Julian Castro Talks About Democrats in 2018, His Own Political Future

Castro is a big name in Texas politics and national political circles as well

Julian Castro, the popular former mayor of San Antonio and secretary of Housing and Urban Development under President Barack Obama, is a familiar name in Texas politics.

He is half of the Castro brothers — his brother, Joaquin, is a Texas congressman — and he considered running for governor and senator in Texas.

Castro has been viewed as a rising star in the Democratic party and was on the short list for Hillary Clinton's running mate in the 2016 presidential election.

He was in Dallas this week and spoke with NBC 5 political reporter Julie Fine about the Democrats' prospects in the 2018 mid-term elections and his own political future as he mulls a bid for president.

Castro now teaches at the Lyndon B. Johnson School of Public Affairs at the University of Texas at Austin and is looking for candidates to help swing the balance of power in the House of Representatives back to the Democratic Party.

"I am going to be very involved this fall. I launched a PAC called 'Opportunity First.' What we are going to do is go find great young candidates — people that have great ideas, that have integrity, people that are energetic — especially candidates running in one of the 24 districts that we need to flip to take back the House for the Democrats," Castro said.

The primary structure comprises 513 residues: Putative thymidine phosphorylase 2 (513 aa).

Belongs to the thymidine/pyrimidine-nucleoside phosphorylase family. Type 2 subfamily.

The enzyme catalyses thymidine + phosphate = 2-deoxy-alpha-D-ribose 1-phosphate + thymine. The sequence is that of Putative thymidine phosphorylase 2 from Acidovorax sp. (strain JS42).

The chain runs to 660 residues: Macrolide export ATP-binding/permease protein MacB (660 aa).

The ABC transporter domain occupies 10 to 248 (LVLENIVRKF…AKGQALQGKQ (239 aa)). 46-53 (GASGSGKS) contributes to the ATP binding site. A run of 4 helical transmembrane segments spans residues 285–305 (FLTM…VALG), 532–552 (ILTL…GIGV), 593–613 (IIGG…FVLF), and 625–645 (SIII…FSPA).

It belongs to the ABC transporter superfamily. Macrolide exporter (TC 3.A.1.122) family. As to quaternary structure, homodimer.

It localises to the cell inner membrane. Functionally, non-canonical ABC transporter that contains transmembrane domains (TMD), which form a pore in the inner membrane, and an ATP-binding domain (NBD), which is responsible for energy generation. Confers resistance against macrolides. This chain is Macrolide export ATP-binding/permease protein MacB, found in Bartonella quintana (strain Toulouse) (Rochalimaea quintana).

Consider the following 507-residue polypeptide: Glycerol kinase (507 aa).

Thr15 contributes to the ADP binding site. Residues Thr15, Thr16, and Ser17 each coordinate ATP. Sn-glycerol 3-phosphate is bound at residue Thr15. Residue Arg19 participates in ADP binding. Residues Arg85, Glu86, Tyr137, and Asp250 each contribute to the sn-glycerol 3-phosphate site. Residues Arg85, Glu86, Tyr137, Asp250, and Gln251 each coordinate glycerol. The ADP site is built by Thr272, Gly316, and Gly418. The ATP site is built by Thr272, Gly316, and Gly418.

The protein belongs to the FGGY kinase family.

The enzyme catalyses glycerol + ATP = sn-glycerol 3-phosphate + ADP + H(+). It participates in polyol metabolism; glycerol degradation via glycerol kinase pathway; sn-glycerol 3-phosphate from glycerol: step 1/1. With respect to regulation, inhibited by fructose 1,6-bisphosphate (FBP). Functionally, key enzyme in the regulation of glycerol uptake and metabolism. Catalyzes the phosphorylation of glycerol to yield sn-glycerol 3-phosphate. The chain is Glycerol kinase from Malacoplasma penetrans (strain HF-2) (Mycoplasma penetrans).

It's a tall order, but Castro is focused on what he hopes is a brighter future for Democrats.

"I believe the Democrats, if things continue the way they are going, will take back the House," he said.

Asked who he thinks is the leader of the Democratic Party right now, Castro said, "Well, I would ask who is the leader of the Republican Party? The Republican Party is super divided. You have a president who is out of step with the Senate majority leader, speaker of the House. As Democrats, I think what is driving us, what has always driven us, is expanding opportunity."

"I disagree with the idea that the Democrats don't know what they stand for," he continued. "We stand for expanding opportunity for everyone."

Castro is also thinking about his own future. Will he run for president in 2020?

"I have said that I am going to keep that on the table, that I am going to consider it. But first I am going to help a whole bunch of folks get elected in 2018 and represent a new voice for the country," Castro said.

Though he is considering a run, he acknowledges that a lot of candidates are likely.

"I think a lot of people are going to consider it. It is going to be a crowded primary, probably unlike a primary we have seen in a few cycles," he said.

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